Even though progress was slow, there was an improvement in establishment of the metric standards which all the world recognized. Like the United Kingdom, the Americans found it necessary to define their customary measurements in terms of international metric standard. Our units of length, mass and volume are all stated in terms of the metric standards.

In 1863, the United States was represented at two important international congresses convened to consider matters of weights and measure. The International Statistical Congress in Berlin declared that uniformity in weights and measures was o the highest importance, particularly for international commerce. Recommendations made by the Postal Congress held at Paris resulted in the adoption of the metric system for international postal service.

Congress passed a Bill in 1866 which permitted use of the metric system of measurement in the United States. The value for the metre was given as: 1 metre = 39.37 inches or 1 yard = 0.914 401 829 metre. The metric prototype chosen was a metal bar known as the Committee Meter because it had been guaranteed to conform to the Metre des Archives by the French Committee in 1799. In 1873, metric weights were extended to silver coins. The weight of the half dollar is 12.5 grams; the quarter 6.25 grams; the nickel is 5 grams and the dime is 2.5 grams. In 1875 the United States entered into a treaty with 17 other countries establishing the International Bureau of Weights and Measures. In 1890, the United States received two of the International prototype metres and two of the kilogram artifacts. One of each of these standards was adopted as the National Prototype Metre and Kilogram and as the primary standards for the United States. As such they became the fundamental standards for determining the yard and the pound. The prototype metres and kilograms are preserved at the National Bureau of Standards. In 1896, and again in 1901, bills were introduced recommending the adoption of the metric system for all weights and measures in the United States, but for one reason or another the bills failed to pass. In the years following, many bills have been introduced which recommended establishing the metric system as the legal standard of the United States, however, very little action has been taken.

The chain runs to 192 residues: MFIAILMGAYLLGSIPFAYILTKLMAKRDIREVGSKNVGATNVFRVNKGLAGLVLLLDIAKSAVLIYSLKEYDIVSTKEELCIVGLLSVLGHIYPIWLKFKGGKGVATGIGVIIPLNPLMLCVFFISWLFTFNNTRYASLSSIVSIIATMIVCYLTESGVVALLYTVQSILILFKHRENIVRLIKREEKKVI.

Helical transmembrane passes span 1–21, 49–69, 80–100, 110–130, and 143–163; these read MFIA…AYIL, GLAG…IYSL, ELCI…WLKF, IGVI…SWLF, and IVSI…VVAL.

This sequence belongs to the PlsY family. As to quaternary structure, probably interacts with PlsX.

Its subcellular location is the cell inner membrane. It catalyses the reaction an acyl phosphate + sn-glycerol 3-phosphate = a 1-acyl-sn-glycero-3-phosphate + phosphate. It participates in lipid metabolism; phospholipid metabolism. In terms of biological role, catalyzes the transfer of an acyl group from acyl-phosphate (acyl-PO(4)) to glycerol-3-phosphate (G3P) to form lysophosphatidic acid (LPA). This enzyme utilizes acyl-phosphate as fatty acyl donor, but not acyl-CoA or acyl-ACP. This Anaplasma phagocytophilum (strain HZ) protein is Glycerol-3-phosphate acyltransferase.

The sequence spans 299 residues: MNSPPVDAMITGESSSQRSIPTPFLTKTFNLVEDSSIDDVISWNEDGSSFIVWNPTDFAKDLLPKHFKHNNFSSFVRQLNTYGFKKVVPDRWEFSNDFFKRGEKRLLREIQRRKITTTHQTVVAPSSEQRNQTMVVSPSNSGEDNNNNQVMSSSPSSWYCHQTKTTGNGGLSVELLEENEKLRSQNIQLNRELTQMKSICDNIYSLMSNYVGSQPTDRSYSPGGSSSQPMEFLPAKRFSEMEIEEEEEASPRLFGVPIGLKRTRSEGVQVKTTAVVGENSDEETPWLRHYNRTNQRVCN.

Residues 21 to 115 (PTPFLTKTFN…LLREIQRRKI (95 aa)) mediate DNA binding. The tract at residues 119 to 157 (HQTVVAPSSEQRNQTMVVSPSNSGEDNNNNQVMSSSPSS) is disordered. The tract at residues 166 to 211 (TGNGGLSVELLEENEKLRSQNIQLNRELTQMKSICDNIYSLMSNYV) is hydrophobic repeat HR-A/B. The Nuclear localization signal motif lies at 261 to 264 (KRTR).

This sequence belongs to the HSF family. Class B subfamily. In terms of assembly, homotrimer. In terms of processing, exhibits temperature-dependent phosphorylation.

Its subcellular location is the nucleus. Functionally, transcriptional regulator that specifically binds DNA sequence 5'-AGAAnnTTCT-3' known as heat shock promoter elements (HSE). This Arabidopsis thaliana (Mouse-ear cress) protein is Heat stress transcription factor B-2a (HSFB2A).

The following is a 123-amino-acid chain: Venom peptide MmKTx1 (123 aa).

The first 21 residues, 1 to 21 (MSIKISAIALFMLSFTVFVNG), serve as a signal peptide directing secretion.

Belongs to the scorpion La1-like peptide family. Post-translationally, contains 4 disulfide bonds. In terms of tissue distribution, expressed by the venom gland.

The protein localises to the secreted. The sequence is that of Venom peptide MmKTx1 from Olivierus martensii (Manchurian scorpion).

In 1968, Congress asked for a three-year, sweeping investigation of the metric question because it determined that the world trend toward metric called for a new assessment. The investigation involved public hearings, supplemented by surveys on international trade, business, and industry, education, national security -- almost every activity in our society -- and in 1971, the final report titled A Metric America -- A Decision Whose Time Has Come was released. It consisted of the comprehensive report plus twelve sub-study reports covering all aspects of the study.

Finally, in 1975 Congress passed the Metric Conversion Act. The major provisions of the bill provide for:

• Adaptation of SI as predominant system of measurement units
• No specific timetable
• Voluntary participation
• A Metric Board
• Costs of Conversion
• treat as other costs of doing business
• no tax credits or subsidies
• hardship cases to be reviewed by Board

### Significant Dates In U.S. Metric History

1791 - "Jefferson Report." Thomas Jefferson described England's weight and measures standards to Congress "on the supposition that the present measures are to be retained," and also outlined a decimal system of weights and measures of Jefferson's conception.

1821 - "Adams Report." John Quincy Adams recommended to Congress that they act to bring about uniformity in weights and measures, and described France's young Metric System as a praiseworthy attempt at uniformity.

1866 - "Law of 1866." Congress made use of the Metric System legally permissible throughout the United States.

1875 - "Treaty of the Meter." On May 20, the United States entered into a treaty with 17 powers establishing the International Bureau of Weights and Measures, and providing for its administration.

1890 - The United States officially received Metre No. 27 and Kilogram No. 20.

1893 - "The Mendenhall Order." The Secretary of the Treasury announced that the International metre and kilogram would be regarded as fundamental standards by the Office of Standard Weights and Measures (which became the National Bureau of Standards in 1901).